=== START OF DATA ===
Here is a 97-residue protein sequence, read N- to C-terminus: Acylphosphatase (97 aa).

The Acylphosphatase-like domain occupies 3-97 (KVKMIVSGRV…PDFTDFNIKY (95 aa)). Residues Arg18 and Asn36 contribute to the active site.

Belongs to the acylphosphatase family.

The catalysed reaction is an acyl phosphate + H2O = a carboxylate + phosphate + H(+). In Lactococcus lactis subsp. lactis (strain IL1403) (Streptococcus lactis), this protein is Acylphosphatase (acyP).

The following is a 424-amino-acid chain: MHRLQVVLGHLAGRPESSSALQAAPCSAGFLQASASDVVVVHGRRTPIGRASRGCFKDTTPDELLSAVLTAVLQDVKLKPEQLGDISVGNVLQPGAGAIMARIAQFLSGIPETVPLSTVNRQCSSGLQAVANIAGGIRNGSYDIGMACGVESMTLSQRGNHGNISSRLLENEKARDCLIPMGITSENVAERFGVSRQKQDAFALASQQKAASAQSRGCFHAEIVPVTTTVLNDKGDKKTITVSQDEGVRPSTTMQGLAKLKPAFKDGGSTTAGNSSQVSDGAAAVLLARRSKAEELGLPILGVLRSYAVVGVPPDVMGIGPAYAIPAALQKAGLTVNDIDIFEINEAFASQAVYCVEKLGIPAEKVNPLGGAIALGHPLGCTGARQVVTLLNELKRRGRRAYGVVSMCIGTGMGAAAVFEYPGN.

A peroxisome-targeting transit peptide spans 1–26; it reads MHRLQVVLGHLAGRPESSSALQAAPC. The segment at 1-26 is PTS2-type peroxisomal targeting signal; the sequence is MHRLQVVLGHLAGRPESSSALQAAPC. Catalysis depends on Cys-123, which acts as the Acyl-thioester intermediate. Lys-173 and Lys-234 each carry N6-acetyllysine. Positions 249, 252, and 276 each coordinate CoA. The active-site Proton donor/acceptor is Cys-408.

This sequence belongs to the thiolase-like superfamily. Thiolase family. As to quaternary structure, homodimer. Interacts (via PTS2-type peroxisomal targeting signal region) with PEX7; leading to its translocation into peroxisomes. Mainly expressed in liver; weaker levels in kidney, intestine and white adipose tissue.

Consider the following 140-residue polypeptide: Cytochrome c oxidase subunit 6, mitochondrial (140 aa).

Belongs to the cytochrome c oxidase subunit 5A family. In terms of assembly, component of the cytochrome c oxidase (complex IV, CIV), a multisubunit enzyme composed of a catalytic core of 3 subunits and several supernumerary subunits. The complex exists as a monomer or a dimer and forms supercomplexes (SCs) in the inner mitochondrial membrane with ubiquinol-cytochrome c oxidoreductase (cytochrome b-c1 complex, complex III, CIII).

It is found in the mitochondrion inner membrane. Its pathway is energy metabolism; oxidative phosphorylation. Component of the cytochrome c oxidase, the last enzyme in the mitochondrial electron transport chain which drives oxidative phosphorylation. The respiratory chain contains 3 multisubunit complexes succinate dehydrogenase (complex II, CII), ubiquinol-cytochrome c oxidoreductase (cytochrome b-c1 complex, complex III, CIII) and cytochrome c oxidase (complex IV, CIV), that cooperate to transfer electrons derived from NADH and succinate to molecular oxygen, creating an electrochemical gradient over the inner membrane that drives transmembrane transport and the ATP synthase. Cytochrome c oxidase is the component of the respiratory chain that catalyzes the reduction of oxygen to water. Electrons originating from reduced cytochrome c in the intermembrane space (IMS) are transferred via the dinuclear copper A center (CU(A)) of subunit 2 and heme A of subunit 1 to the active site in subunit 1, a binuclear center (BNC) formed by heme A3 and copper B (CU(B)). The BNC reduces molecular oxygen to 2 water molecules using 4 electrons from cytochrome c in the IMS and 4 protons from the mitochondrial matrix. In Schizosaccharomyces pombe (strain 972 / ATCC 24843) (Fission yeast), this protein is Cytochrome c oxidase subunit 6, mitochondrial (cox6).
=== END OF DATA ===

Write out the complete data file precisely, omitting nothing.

Here is a 97-residue protein sequence, read N- to C-terminus: Acylphosphatase (97 aa).

The Acylphosphatase-like domain occupies 3-97 (KVKMIVSGRV…PDFTDFNIKY (95 aa)). Residues Arg18 and Asn36 contribute to the active site.

Belongs to the acylphosphatase family.

The catalysed reaction is an acyl phosphate + H2O = a carboxylate + phosphate + H(+). In Lactococcus lactis subsp. lactis (strain IL1403) (Streptococcus lactis), this protein is Acylphosphatase (acyP).

The following is a 424-amino-acid chain: MHRLQVVLGHLAGRPESSSALQAAPCSAGFLQASASDVVVVHGRRTPIGRASRGCFKDTTPDELLSAVLTAVLQDVKLKPEQLGDISVGNVLQPGAGAIMARIAQFLSGIPETVPLSTVNRQCSSGLQAVANIAGGIRNGSYDIGMACGVESMTLSQRGNHGNISSRLLENEKARDCLIPMGITSENVAERFGVSRQKQDAFALASQQKAASAQSRGCFHAEIVPVTTTVLNDKGDKKTITVSQDEGVRPSTTMQGLAKLKPAFKDGGSTTAGNSSQVSDGAAAVLLARRSKAEELGLPILGVLRSYAVVGVPPDVMGIGPAYAIPAALQKAGLTVNDIDIFEINEAFASQAVYCVEKLGIPAEKVNPLGGAIALGHPLGCTGARQVVTLLNELKRRGRRAYGVVSMCIGTGMGAAAVFEYPGN.

A peroxisome-targeting transit peptide spans 1–26; it reads MHRLQVVLGHLAGRPESSSALQAAPC. The segment at 1-26 is PTS2-type peroxisomal targeting signal; the sequence is MHRLQVVLGHLAGRPESSSALQAAPC. Catalysis depends on Cys-123, which acts as the Acyl-thioester intermediate. Lys-173 and Lys-234 each carry N6-acetyllysine. Positions 249, 252, and 276 each coordinate CoA. The active-site Proton donor/acceptor is Cys-408.

This sequence belongs to the thiolase-like superfamily. Thiolase family. As to quaternary structure, homodimer. Interacts (via PTS2-type peroxisomal targeting signal region) with PEX7; leading to its translocation into peroxisomes. Mainly expressed in liver; weaker levels in kidney, intestine and white adipose tissue.

Consider the following 140-residue polypeptide: Cytochrome c oxidase subunit 6, mitochondrial (140 aa).

Belongs to the cytochrome c oxidase subunit 5A family. In terms of assembly, component of the cytochrome c oxidase (complex IV, CIV), a multisubunit enzyme composed of a catalytic core of 3 subunits and several supernumerary subunits. The complex exists as a monomer or a dimer and forms supercomplexes (SCs) in the inner mitochondrial membrane with ubiquinol-cytochrome c oxidoreductase (cytochrome b-c1 complex, complex III, CIII).

It is found in the mitochondrion inner membrane. Its pathway is energy metabolism; oxidative phosphorylation. Component of the cytochrome c oxidase, the last enzyme in the mitochondrial electron transport chain which drives oxidative phosphorylation. The respiratory chain contains 3 multisubunit complexes succinate dehydrogenase (complex II, CII), ubiquinol-cytochrome c oxidoreductase (cytochrome b-c1 complex, complex III, CIII) and cytochrome c oxidase (complex IV, CIV), that cooperate to transfer electrons derived from NADH and succinate to molecular oxygen, creating an electrochemical gradient over the inner membrane that drives transmembrane transport and the ATP synthase. Cytochrome c oxidase is the component of the respiratory chain that catalyzes the reduction of oxygen to water. Electrons originating from reduced cytochrome c in the intermembrane space (IMS) are transferred via the dinuclear copper A center (CU(A)) of subunit 2 and heme A of subunit 1 to the active site in subunit 1, a binuclear center (BNC) formed by heme A3 and copper B (CU(B)). The BNC reduces molecular oxygen to 2 water molecules using 4 electrons from cytochrome c in the IMS and 4 protons from the mitochondrial matrix. In Schizosaccharomyces pombe (strain 972 / ATCC 24843) (Fission yeast), this protein is Cytochrome c oxidase subunit 6, mitochondrial (cox6).